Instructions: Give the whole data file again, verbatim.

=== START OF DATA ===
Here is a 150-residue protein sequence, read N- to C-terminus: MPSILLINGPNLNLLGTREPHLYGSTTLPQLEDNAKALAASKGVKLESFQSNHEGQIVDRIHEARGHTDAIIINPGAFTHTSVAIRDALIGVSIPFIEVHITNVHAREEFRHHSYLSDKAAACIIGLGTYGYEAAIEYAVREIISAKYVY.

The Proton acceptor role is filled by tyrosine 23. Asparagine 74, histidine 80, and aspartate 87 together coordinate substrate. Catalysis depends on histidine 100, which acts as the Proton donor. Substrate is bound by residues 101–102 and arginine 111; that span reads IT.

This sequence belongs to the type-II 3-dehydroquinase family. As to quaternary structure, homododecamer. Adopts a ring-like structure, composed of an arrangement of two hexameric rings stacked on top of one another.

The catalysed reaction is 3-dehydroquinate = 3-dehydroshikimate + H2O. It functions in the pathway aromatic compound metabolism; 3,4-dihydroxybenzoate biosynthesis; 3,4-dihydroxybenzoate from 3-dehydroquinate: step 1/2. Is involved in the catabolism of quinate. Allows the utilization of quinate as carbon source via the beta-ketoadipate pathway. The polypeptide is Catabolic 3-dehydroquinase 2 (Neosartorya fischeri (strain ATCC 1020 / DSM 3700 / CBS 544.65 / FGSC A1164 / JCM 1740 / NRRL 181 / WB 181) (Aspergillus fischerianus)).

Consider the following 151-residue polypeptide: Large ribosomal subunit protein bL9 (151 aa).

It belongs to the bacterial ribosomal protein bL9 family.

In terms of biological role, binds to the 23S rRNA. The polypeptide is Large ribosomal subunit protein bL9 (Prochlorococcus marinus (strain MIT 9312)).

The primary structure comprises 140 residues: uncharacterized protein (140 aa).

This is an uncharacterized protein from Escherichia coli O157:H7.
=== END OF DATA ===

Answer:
Here is a 150-residue protein sequence, read N- to C-terminus: MPSILLINGPNLNLLGTREPHLYGSTTLPQLEDNAKALAASKGVKLESFQSNHEGQIVDRIHEARGHTDAIIINPGAFTHTSVAIRDALIGVSIPFIEVHITNVHAREEFRHHSYLSDKAAACIIGLGTYGYEAAIEYAVREIISAKYVY.

The Proton acceptor role is filled by tyrosine 23. Asparagine 74, histidine 80, and aspartate 87 together coordinate substrate. Catalysis depends on histidine 100, which acts as the Proton donor. Substrate is bound by residues 101–102 and arginine 111; that span reads IT.

This sequence belongs to the type-II 3-dehydroquinase family. As to quaternary structure, homododecamer. Adopts a ring-like structure, composed of an arrangement of two hexameric rings stacked on top of one another.

The catalysed reaction is 3-dehydroquinate = 3-dehydroshikimate + H2O. It functions in the pathway aromatic compound metabolism; 3,4-dihydroxybenzoate biosynthesis; 3,4-dihydroxybenzoate from 3-dehydroquinate: step 1/2. Is involved in the catabolism of quinate. Allows the utilization of quinate as carbon source via the beta-ketoadipate pathway. The polypeptide is Catabolic 3-dehydroquinase 2 (Neosartorya fischeri (strain ATCC 1020 / DSM 3700 / CBS 544.65 / FGSC A1164 / JCM 1740 / NRRL 181 / WB 181) (Aspergillus fischerianus)).

Consider the following 151-residue polypeptide: Large ribosomal subunit protein bL9 (151 aa).

It belongs to the bacterial ribosomal protein bL9 family.

In terms of biological role, binds to the 23S rRNA. The polypeptide is Large ribosomal subunit protein bL9 (Prochlorococcus marinus (strain MIT 9312)).

The primary structure comprises 140 residues: uncharacterized protein (140 aa).

This is an uncharacterized protein from Escherichia coli O157:H7.